Acoustic Challenges

Due to the concave or parabolic profile of a geodesic dome home, you can end up with some undesirable acoustics. Although this might seem an insignificant aspect, over time you might find it annoying, especially when you need some privacy.

Heating and Lighting

Due to the huge volume of the interior of such a dwelling, it takes a long time to initially warm or cool the structure. Although these homes are acclaimed for being heat and energy efficient, you need to consider the fact of how long it takes to reach the desired temperature (be it heating or cooling). It is especially applicable if you are going to be at home only for a short while during the day.

Adequately lighting the interior of a geodesic home can be similarly challenging due to the height of the upper surfaces, especially near the center of the dome.

Are you on the verge of deciding on a geodesic dome home for your next move? After learning about the pros and cons of geodesic homes, you could click HERE to learn more about the subject to help you make an informed decision.

Dodecahedron house photo


How energy-efficient are geodesic domes?

According to estimates, geodesic domes are up to 50% more energy-efficient than traditional brick-and-mortar rectangular buildings. If the structure is underground, the energy efficiency increases to as much as 70%.

How do geodesic domes benefit us?

The primary benefits of geodesic domes are strength and durability. Their unique structure makes them capable of withstanding earthquakes, tornadoes, hurricanes, fires, and other natural calamities.

What is the lifespan of a geodesic dome?

Some producers of geodesic domes which use high-performance materials create domes that can last for up to 500 years or more.

What are the components of a geodesic dome?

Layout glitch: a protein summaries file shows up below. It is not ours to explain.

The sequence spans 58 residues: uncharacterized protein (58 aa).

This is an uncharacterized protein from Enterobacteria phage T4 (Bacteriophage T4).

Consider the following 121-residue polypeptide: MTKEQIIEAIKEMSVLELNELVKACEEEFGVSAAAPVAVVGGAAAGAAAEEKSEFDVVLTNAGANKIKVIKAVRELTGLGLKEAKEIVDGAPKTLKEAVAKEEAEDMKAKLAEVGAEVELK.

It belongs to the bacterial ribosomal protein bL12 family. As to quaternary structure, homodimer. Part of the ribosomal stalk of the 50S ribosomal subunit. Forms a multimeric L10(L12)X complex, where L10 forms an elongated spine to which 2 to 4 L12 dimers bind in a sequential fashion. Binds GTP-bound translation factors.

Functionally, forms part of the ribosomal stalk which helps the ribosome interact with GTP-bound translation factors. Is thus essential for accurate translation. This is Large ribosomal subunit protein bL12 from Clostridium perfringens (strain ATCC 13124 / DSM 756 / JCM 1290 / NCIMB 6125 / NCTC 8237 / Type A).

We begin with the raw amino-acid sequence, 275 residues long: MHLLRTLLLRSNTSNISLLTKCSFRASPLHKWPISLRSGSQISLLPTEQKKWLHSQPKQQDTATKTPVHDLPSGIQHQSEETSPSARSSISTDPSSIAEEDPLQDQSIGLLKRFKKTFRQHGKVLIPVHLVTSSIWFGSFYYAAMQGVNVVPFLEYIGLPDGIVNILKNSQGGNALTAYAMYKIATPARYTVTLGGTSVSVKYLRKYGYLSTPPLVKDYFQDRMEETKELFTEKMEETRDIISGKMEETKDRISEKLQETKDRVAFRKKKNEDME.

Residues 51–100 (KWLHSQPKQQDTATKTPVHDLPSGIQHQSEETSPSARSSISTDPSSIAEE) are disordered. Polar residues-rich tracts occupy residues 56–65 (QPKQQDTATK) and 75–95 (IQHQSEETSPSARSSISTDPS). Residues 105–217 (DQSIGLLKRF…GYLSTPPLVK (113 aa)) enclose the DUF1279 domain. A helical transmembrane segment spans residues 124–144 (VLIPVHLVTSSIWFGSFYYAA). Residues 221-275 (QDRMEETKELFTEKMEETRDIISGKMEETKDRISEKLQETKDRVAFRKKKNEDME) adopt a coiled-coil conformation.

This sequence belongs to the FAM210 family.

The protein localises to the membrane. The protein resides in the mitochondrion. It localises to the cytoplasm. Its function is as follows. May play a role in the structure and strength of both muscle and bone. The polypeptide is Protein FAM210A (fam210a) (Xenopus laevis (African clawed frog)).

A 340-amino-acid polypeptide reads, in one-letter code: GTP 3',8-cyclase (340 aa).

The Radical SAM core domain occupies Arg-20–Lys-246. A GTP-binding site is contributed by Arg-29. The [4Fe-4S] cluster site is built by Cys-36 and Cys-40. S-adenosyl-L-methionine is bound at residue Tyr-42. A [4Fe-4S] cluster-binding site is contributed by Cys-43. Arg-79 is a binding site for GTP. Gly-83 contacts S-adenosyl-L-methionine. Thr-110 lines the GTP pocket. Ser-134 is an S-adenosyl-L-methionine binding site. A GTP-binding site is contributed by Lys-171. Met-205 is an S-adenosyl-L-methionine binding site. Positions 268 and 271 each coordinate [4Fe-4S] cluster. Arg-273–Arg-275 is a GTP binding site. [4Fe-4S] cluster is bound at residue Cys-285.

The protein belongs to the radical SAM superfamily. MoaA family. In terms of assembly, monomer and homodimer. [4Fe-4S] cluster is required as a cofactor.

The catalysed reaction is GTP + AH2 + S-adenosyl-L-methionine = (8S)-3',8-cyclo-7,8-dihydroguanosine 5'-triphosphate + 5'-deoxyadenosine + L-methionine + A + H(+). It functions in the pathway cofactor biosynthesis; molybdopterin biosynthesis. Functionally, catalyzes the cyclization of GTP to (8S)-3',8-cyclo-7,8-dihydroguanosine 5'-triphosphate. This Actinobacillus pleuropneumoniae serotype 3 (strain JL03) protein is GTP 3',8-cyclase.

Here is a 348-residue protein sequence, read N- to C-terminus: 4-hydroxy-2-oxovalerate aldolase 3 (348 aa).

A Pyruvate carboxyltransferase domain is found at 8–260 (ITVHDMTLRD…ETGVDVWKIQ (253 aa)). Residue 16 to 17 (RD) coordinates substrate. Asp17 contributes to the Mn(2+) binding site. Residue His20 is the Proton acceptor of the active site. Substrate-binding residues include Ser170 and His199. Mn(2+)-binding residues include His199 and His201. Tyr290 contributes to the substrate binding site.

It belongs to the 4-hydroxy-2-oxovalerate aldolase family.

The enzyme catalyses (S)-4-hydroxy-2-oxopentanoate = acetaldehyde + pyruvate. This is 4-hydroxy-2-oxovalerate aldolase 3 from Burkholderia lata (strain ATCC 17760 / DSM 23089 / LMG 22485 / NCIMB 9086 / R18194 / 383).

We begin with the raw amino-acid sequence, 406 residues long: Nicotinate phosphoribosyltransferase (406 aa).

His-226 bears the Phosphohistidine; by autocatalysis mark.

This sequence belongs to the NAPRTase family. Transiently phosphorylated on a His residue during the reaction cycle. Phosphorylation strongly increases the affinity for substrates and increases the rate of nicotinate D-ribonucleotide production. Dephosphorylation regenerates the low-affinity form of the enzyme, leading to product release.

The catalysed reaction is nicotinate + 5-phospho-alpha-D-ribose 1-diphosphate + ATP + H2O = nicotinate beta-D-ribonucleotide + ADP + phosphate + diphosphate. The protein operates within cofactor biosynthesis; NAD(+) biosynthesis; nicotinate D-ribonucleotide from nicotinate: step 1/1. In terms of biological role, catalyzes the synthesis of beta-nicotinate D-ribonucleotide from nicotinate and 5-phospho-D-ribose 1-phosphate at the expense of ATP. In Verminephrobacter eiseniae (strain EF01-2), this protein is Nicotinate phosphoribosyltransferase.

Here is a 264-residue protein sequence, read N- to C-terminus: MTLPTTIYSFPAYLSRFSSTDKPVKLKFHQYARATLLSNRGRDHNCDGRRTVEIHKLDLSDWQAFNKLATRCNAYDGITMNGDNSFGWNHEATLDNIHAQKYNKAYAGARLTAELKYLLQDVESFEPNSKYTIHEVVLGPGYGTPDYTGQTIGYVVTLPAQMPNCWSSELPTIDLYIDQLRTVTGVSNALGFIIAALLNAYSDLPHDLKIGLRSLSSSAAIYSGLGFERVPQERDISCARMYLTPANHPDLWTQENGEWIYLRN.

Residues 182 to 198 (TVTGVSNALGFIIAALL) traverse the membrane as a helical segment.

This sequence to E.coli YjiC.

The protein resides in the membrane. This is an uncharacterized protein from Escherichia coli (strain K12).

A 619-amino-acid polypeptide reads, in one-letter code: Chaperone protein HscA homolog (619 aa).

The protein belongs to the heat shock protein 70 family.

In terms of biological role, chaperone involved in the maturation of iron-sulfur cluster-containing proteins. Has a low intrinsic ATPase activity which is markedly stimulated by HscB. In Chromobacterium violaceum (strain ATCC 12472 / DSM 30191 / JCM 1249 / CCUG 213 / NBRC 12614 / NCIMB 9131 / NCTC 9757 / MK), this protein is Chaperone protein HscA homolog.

Geodesic domes are frames of triangles that join each other to form hemispheres and spheres. It is the triangular components that impart great strength to these structures.


Geodesic dome homes are built based on geometrical designs. It is a precision construction technique. These homes have been in existence since the 1940s. Geodesic geometry is a branch of mathematics dealing with spaces and shapes. It was Walther Bauersfeld, an engineer with Carl Zeiss, a company that manufactures lenses, who first constructed geodesic dome homes.

Later on, R. Buckminster Fuller an engineer and architect popularized geodesic structures, particularly as a cost-effective, sustainable, and comfortable form of housing. Geodesic dome homes create robust structures that withstand the elements but use a minimal amount of building material.

Typically, a geodesic structure comprises a series of triangles that come together to form a hemisphere or part of a sphere. The nature of the resulting structure is such that it prevents the walls from collapsing into themselves. It is also a lighter, cheaper, and more practical structure that you can build with limited resources even in areas with strict building codes.

It is a popular practice to use geodesic dome homes as vacation homes. They are also used in emergency shelters in disaster zones. Offices, schools, and community centers also use these structures from time to time. Many greenhouses also adopt this building model